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Bahraini views on the growth of radicalization

With the current state of regional and global affairs, the greatest challenge facing many countries is the growth of radicalization. During recent years, Bahrain and neighbouring countries witnessed terror attacks as a result of youth radicalization across different communities.

Many attacks led to casualties and to the fear that such acts could lead Bahrain into turmoil. A number of Bahrainis found to have connections with extremist groups like ISIS have faced criminal measures, including revocation of nationality.

Below is a sample of some of the views expressed to Citizens for Bahrain concerning radicalization in Bahrain; whether Bahrainis see a growth in radicalization; and what is the level of concern towards extremist behaviour in the country.

Most Bahrainis recognize radicalization as a threat within both Sunni and Shia communities and acknowledge the need for action to address this. Several people point out how easy it is to radicalize frustrated young people; noting the role of mosques, communities and families in cultivating radical attitudes:

“Many of us choose to live in denial”

“Although life is normal in Bahrain and the security situation is fine, we have to address radicalization and extremism as a nation. Many of us choose to live in denial over that, including the government but it’s a simple fact that the country is witnessing a growth in radicalization of youth within both the Shia and Sunni sects;” said Sarah, age 32, from Manama.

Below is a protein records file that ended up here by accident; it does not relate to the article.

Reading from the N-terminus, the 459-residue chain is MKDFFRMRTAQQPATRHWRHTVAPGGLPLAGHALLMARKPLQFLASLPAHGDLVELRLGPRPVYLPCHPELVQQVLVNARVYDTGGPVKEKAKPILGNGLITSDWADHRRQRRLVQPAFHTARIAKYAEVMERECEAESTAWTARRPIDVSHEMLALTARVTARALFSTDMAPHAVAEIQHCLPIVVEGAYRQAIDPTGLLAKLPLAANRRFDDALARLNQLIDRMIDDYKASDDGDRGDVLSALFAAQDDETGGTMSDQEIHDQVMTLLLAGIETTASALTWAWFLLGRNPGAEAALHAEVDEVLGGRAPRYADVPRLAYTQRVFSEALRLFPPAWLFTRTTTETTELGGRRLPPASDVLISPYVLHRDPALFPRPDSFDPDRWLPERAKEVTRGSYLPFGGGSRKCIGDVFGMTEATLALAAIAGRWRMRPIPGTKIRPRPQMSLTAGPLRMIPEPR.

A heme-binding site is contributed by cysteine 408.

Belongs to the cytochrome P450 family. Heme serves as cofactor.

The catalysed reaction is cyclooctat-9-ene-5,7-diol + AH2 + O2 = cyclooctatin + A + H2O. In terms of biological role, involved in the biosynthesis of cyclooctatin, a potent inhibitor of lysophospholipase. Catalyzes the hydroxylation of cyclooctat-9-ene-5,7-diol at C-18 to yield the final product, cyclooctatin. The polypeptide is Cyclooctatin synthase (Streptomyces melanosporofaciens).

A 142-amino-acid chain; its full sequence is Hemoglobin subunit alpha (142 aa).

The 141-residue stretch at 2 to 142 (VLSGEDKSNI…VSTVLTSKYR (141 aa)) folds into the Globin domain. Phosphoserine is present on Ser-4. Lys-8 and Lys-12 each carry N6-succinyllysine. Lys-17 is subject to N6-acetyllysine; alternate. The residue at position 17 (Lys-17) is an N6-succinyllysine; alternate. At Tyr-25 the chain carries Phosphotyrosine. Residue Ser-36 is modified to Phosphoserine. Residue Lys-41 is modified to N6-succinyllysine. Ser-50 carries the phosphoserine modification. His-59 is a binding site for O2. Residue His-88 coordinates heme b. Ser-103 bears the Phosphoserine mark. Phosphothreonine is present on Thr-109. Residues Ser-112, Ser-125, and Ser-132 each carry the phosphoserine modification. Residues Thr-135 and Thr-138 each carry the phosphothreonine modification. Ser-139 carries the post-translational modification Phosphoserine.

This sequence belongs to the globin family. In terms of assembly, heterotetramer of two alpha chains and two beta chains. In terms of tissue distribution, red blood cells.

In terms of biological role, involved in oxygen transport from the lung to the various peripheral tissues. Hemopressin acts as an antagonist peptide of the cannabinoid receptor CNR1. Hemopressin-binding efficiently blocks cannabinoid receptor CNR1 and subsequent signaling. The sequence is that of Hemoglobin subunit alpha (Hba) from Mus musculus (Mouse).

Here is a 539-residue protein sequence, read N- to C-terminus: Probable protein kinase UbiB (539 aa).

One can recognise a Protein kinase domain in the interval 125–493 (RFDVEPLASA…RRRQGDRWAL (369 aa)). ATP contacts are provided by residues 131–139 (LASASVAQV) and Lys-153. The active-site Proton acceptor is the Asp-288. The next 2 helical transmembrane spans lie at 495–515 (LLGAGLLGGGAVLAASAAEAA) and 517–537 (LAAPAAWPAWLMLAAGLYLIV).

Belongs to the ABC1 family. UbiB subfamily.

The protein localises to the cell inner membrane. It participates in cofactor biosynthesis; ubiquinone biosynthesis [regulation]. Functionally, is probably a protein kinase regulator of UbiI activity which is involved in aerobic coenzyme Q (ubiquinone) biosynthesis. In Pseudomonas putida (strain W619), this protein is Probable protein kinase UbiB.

“It is a case of engaging youth in healthy behaviour if they do not have the financial capabilities to travel, go out and explore the world. Keeping young Bahrainis away from extremist religious influence is the key to success in Bahrain. While many areas have youth centres, many others lack a field to play football and engage in sports activities. This is what leads youth to burning tyres on the streets and attacking policemen, rather than reading, playing sports and using their minds in a proactive way;” said Fatima, age 38, from Isa Town.

“ISIS uses mosques as the main hub for recruitment”

“Mosques have played a vital role in brainwashing many Bahraini youth in both the Sunni and Shia community. We all know that for example ISIS uses mosques as the main hub for its recruitment in Bahrain and other countries. There’s certainly a growth in radical behaviour among Sunni youth as well as Shia youth, Sunni Bahrainis in some areas are strictly sectarian and aggressive in their thoughts towards Shias following the 2011 unrest, and a growth in numbers of people with such attributes could be dangerous for Bahrain;” said Ahmed, age 31, from Muharraq.

“Bahrain does not face a growth in radicalization among youth. You can see Bahraini youth with different backgrounds who are well spoken, outgoing and tolerant towards others. There might be some cases of radical behaviour but this does not mean that we are living in a radical society and that we have to face the challenges of radicalization;” said Ibrahim, age 38, from Riffa.

“Radicalizing the youth isn't a very difficult task”